Briefly, the improved process of our invention comprises copolymerizing ethylene and at least one other higher l-monoolefin with a fulvene, and recovering the resulting novel polymer from the polymerization reaction mixture. It has been discovered that if fulvene or a selected hydrocarbon derivative thereof is present in a system for the copolymerization of ethylenewith a higher l-monoolefin, the unsaturated compound is incorporated into the polymer molecule. The product resulting from this reaction is a terpolymer. The terpolymer contains a significant amount of unsaturation and is, therefore, readily vulcanizable.

3,313,786 Patented Apr. 11, 1967 The fulvenes employed as novel comonomers with the l-monoolefins, according to this invention can be represented by the general formula where R and R represent hydrogen or hydrocarbon radicals selected from the group consisting of alkyl, alkenyl, cycloalkyl, aryl and aralkyl radicals containing from 1 to 8 carbon atoms, and the two R groups together can form a bivalent hydrocarbon radical. When the hydrocarbon radical is unsaturated, the double bonds are positioned so as to form a non-conjugated system with the double bonds in fulvene. It is preferred that two of the R groups be hydrogen and that these hydrogen atoms be on adjacentcarbon atoms, preferably those joined by an ethylenic bond. Representative fulvenes and hydrocarbon derivatives thereof which can be employed as comonomers in the copolymerization of l-monoolefins include: fulvene, 6,6-dimethylfulvene, 6,6-diethylfulvene, 6,6-di-n-butylfulvene, 6-tert-butylfulvene, 6-(2-butenyl) fulvene, 6,6-di(3-butenyl)fulvene, 6,6-dicyclobutylfulvene, 6,6 tetramethylenefulvene, 6,6-di(2-butenylene)fulvene, 6-methyl-6-ethylfulvene, l,2,6,6 tetramethylfulvene, 1,2, 6,6-tetraethylfulvene, 1,2-di-n-butylfulvene, 1,2-dimethyl. 6,6 diisopropylfulvene, 1,6-dimethyl-2 cyclobutylfulvene, 1,6,6-trimethyl-2(2-propenyl)fulvene, 6-phenylfulvene, 6- methyl-6-phenylf-ulvene and 6,6-dibenzylfulvene, and the like, including mixtures thereof. Fulvenes as the term is hereinafter applied includes the hydrocarbon derivatives of said fulvenes.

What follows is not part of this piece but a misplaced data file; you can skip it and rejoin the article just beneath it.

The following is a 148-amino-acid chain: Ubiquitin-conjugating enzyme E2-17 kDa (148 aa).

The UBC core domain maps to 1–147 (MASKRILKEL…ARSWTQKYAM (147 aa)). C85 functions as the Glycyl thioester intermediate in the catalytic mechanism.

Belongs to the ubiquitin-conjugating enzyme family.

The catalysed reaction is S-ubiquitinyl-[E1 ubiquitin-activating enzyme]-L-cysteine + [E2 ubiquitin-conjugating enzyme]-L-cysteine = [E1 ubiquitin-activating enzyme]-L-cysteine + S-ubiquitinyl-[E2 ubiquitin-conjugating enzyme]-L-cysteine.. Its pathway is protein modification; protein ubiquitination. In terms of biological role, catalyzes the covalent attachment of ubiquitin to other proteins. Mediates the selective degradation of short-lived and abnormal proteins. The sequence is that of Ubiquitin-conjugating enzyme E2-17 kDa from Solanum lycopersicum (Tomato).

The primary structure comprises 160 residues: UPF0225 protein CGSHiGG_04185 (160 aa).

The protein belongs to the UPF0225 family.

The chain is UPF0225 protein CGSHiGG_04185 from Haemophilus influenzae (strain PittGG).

The fulvenes are elfective for introducing unsaturation into copolymers of ethylene with higher l-monoolefins and are of particular interest in the production of vulcanizable elastomers. While'the invention is not limited to any reaction mechanism, it is believed that each molecule of the fulvene that becomes a part of the polymer molecule furnishes at least two ethylenic bonds.

The amount of the fulvene compound charged to the polymerization system can vary over a wide range. The quantity of fulvene compound charged to provide from 0.1 to 20 percent unsaturation, expressed in terms of I01 employed to determine unsaturation, will range from 0.04 to 7.1 mmols ICl per gram of polymer. Calculated as dimethylfulvene, this amount of unsaturation represents about 0.2 to 38 weight percent of the termonomer in the product.